The latest development in the Justice Department’s classified documents probe of President Biden came in Rehoboth Beach, Delaware, on Wednesday: FBI agents searched the president’s beach house as part of their investigation into how sensitive documents came to be found at Biden’s personal office in Washington and home in Wilmington.
No classified documents were found during the search, Bob Bauer, the president’s personal lawyer, said in a statement. Bauer also said the FBI took some handwritten notes from Biden’s days as vice president, and some additional materials to review, like agents did during a search of Biden’s Wilmington home in January.
The search is reminiscent of the FBI raid on Mar-a-Lago, former President Donald Trump’s Florida home, but the two are vastly different. According to Bauer, the search was planned, and was conducted with Biden’s “full support and cooperation.” That aligns with reporting that a warrant was not needed for the FBI to do their work. In Trump’s case, the FBI did their work without his cooperation — and with a warrant.
The latest developments in Biden’s case fit the bigger picture of a White House that has been cooperating with the Justice Department from the start, and one that’s tried to avoid the perception that Biden is unduly influencing the investigation. In part to maintain an air of distance, the Biden inquiry is now being led by Robert Hur, a special counsel whom Attorney General Merrick Garland appointed in January but who officially began work Wednesday.
That means two special counsels are running parallel but separate investigations into a current and a former president. Garland appointed special counsel Jack Smith to investigate whether Trump broke laws by mishandling classified materials (the FBI recovered hundreds of documents marked as classified from Mar-a-Lago) and obstructed justice by not cooperating with the investigation.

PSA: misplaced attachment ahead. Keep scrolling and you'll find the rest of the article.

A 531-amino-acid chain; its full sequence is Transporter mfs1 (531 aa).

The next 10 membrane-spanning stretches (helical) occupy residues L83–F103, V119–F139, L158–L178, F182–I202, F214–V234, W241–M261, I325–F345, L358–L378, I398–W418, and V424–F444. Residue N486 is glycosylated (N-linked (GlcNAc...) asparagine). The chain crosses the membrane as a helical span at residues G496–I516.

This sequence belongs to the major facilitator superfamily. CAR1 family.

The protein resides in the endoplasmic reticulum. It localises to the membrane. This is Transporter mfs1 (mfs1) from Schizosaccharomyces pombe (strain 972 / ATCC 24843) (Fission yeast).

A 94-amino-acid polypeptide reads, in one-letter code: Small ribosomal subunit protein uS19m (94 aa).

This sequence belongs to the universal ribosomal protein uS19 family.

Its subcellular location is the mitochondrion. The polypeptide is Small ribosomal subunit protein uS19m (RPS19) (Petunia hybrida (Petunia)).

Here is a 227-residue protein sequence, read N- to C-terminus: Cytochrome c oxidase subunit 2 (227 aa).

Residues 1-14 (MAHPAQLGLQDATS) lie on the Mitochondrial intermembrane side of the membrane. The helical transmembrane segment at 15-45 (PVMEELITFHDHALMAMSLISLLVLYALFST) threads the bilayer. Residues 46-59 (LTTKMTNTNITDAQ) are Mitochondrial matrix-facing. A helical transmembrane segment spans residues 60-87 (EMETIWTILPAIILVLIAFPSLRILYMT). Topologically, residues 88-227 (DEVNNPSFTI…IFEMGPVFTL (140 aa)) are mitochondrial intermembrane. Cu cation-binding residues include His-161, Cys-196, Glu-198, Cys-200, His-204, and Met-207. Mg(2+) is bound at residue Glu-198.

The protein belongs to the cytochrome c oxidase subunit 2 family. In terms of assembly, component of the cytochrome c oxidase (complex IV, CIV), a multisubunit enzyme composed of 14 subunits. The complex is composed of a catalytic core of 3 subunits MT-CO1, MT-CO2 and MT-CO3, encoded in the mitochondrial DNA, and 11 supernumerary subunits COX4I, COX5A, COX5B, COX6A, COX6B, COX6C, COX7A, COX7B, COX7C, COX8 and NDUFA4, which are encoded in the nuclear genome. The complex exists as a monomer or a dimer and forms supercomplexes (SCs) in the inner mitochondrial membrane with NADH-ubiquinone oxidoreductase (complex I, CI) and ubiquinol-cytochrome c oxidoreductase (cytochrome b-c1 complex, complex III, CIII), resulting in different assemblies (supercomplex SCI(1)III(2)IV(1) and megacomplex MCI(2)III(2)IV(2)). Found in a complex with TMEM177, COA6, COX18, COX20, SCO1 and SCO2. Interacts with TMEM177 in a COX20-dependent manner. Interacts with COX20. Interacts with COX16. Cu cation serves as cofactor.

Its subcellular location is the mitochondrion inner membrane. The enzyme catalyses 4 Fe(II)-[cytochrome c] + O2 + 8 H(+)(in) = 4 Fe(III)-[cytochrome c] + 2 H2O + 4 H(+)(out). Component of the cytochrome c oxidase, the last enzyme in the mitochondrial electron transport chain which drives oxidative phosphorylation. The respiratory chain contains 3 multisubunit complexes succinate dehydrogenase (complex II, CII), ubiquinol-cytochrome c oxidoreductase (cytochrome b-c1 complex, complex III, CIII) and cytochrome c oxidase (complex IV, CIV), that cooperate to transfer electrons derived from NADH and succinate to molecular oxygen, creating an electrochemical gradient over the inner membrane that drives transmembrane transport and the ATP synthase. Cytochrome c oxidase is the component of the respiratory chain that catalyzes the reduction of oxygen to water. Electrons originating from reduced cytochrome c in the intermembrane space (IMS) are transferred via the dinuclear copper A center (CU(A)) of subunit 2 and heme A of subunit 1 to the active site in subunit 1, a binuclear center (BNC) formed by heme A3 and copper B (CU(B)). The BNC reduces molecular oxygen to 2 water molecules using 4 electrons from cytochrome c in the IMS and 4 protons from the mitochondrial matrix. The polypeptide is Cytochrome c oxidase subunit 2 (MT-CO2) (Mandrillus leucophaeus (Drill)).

Whether either leader faces any legal repercussions for advertently or inadvertently holding on to classified documents remains to be seen. Trump, as a private citizen, could be charged for inappropriately handling documents related to national defense, and for potentially impeding the FBI’s investigation. Biden may have run afoul of the Presidential Records Act, but there’s not really a punishment for that, given that he also handed over the material. So far, the growing focus on Biden’s documents hasn’t hurt him politically, and doesn’t look likely to. As campaigning for the 2024 election begins, however, that could always change.
A brief recap of the classified documents saga
Trump and Biden aren’t the only elected officials who had classified documents at home. Representatives for former vice president (and possible 2024 presidential candidate) Mike Pence told the National Archives, the agency in charge of storing classified records once a presidency ends, that a lawyer had found “a small number of documents bearing classified markings” at Pence’s Indiana home in January. The National Archives then contacted the FBI, which worked with Pence’s legal team to hand over the documents.
Those documents were apparently not stored in a secure area but had been taped up in boxes during the former vice president’s move back to Indiana. Once they were discovered, the documents were moved to a secure place in Pence’s house until the FBI picked them up, according to CNN. Pence, as a private citizen who cooperated with officials, is not under a formal investigation, but has said he would cooperate should any be launched.
Biden’s document saga started when a batch of materials with classified markings was discovered at Biden’s DC think tank and office, the Penn Biden Center, on November 2, less than a week before the midterm elections. All 10 documents were from Biden’s time as vice president. The president’s lawyers told the White House Counsel’s office, which informed the National Archives, which collected them the next day. According to CBS News, the FBI then searched the offices in mid-November. None of this was made public until January.